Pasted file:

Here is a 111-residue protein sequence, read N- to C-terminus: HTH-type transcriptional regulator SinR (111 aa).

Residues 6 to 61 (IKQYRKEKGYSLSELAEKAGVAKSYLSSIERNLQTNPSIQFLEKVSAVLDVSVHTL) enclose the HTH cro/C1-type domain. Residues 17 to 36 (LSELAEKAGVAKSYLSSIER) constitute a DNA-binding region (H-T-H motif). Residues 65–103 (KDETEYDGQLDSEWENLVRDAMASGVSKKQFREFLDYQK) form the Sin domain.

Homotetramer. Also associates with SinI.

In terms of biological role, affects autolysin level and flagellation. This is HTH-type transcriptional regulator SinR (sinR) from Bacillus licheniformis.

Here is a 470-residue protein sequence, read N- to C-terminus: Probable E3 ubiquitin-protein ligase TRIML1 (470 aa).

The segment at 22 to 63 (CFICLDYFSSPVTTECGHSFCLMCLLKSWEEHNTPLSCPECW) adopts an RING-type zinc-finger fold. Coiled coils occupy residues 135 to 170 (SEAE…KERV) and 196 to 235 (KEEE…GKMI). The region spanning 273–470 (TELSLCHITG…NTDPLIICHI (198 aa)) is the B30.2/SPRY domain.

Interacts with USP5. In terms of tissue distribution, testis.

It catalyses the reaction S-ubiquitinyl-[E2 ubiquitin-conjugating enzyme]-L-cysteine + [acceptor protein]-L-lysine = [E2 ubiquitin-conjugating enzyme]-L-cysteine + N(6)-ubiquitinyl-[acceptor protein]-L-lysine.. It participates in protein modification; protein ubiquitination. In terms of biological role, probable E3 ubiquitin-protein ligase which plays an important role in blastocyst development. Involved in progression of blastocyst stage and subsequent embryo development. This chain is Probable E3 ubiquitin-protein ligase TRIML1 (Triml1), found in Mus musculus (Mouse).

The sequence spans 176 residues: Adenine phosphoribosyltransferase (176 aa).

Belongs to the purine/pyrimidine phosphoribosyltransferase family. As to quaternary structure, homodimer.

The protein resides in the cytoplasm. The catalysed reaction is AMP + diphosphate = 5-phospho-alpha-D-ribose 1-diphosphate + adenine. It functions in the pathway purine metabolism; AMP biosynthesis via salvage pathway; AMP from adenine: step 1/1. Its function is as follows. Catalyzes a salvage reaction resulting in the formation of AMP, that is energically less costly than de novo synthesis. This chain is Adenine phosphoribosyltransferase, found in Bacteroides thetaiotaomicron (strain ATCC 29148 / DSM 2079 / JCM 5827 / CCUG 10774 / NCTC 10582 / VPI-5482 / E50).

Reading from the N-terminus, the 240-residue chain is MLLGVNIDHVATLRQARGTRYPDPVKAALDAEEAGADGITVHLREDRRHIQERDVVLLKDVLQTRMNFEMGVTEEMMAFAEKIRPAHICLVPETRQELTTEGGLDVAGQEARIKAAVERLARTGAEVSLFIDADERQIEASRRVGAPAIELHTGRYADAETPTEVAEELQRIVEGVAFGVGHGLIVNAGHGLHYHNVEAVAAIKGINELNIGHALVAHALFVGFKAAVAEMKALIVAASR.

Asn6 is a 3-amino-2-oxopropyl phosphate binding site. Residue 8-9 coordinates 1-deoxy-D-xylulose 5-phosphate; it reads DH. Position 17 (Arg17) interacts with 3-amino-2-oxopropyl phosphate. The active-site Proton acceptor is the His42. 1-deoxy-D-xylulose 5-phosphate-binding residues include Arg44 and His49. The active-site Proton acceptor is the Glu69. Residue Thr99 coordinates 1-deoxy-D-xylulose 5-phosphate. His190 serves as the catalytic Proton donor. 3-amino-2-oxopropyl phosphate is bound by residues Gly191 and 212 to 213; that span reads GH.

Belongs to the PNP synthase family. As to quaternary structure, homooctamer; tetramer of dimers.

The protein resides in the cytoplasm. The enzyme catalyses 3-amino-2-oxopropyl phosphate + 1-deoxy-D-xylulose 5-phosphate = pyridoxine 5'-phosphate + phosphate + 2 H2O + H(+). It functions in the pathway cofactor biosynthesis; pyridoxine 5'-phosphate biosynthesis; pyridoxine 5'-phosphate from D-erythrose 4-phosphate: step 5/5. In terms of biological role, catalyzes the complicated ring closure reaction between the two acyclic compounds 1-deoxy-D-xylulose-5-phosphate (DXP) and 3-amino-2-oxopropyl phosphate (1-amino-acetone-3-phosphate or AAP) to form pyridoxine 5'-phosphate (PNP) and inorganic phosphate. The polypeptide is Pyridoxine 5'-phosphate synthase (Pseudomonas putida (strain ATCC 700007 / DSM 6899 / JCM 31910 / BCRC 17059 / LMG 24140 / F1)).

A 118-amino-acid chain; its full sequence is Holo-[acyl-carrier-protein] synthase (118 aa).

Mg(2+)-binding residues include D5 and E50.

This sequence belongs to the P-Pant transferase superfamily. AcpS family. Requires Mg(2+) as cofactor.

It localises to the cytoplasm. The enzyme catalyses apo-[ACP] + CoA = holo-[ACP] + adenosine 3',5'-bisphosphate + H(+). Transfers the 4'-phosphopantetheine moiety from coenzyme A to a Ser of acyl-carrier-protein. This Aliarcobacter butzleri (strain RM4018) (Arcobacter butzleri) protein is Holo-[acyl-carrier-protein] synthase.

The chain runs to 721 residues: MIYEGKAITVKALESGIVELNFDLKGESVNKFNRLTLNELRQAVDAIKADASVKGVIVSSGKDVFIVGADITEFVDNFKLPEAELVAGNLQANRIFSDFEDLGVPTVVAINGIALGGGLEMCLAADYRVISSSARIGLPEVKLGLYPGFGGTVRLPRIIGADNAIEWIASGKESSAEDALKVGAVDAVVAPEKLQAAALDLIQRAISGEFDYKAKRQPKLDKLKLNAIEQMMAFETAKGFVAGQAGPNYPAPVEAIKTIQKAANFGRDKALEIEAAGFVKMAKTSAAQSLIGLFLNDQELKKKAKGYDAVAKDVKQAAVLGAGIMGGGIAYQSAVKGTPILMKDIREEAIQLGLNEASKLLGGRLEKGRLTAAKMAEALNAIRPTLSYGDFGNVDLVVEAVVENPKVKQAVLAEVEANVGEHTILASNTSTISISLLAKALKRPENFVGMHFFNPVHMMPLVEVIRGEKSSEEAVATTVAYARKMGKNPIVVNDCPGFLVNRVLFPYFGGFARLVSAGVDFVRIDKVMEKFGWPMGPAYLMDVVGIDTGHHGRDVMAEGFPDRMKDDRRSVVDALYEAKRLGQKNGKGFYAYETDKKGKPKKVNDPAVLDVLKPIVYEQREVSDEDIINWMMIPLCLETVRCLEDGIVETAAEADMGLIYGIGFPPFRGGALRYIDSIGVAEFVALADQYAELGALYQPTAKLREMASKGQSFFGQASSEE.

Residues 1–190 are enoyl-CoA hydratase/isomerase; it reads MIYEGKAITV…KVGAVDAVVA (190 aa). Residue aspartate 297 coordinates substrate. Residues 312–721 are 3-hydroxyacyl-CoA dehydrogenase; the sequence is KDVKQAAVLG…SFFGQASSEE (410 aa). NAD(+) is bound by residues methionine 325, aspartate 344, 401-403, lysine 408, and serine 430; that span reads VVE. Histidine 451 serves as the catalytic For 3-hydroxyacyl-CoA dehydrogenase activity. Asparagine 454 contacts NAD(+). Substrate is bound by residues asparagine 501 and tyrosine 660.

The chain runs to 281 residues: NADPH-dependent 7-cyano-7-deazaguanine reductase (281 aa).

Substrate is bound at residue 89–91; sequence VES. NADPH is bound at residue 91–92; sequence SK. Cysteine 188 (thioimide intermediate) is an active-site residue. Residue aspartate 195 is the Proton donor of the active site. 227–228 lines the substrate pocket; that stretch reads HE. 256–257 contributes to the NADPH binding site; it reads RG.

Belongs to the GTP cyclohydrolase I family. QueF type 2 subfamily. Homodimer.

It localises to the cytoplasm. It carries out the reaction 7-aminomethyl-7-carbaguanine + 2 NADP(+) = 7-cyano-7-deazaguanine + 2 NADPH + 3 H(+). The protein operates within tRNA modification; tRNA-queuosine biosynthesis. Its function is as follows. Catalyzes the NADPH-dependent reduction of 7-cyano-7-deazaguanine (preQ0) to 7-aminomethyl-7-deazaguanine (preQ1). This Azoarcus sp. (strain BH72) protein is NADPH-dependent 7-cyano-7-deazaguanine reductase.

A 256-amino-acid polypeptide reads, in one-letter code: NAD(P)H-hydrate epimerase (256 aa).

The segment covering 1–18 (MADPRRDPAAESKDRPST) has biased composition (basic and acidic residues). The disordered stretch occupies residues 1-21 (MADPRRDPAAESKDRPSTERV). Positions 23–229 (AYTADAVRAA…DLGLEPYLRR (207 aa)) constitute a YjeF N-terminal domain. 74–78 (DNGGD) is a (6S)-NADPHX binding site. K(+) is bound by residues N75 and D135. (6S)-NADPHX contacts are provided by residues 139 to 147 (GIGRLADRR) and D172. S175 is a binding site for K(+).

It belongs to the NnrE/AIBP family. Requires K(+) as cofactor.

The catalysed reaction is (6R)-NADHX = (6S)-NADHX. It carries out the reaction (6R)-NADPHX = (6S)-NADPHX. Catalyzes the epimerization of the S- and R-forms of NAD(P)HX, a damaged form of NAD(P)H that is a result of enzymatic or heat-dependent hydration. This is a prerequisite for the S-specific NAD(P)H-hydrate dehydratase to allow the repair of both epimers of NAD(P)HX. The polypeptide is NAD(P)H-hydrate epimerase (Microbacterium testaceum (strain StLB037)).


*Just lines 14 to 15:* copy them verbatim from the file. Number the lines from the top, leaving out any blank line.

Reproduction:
Belongs to the PNP synthase family. As to quaternary structure, homooctamer; tetramer of dimers.

The protein resides in the cytoplasm. The enzyme catalyses 3-amino-2-oxopropyl phosphate + 1-deoxy-D-xylulose 5-phosphate = pyridoxine 5'-phosphate + phosphate + 2 H2O + H(+). It functions in the pathway cofactor biosynthesis; pyridoxine 5'-phosphate biosynthesis; pyridoxine 5'-phosphate from D-erythrose 4-phosphate: step 5/5. In terms of biological role, catalyzes the complicated ring closure reaction between the two acyclic compounds 1-deoxy-D-xylulose-5-phosphate (DXP) and 3-amino-2-oxopropyl phosphate (1-amino-acetone-3-phosphate or AAP) to form pyridoxine 5'-phosphate (PNP) and inorganic phosphate. The polypeptide is Pyridoxine 5'-phosphate synthase (Pseudomonas putida (strain ATCC 700007 / DSM 6899 / JCM 31910 / BCRC 17059 / LMG 24140 / F1)).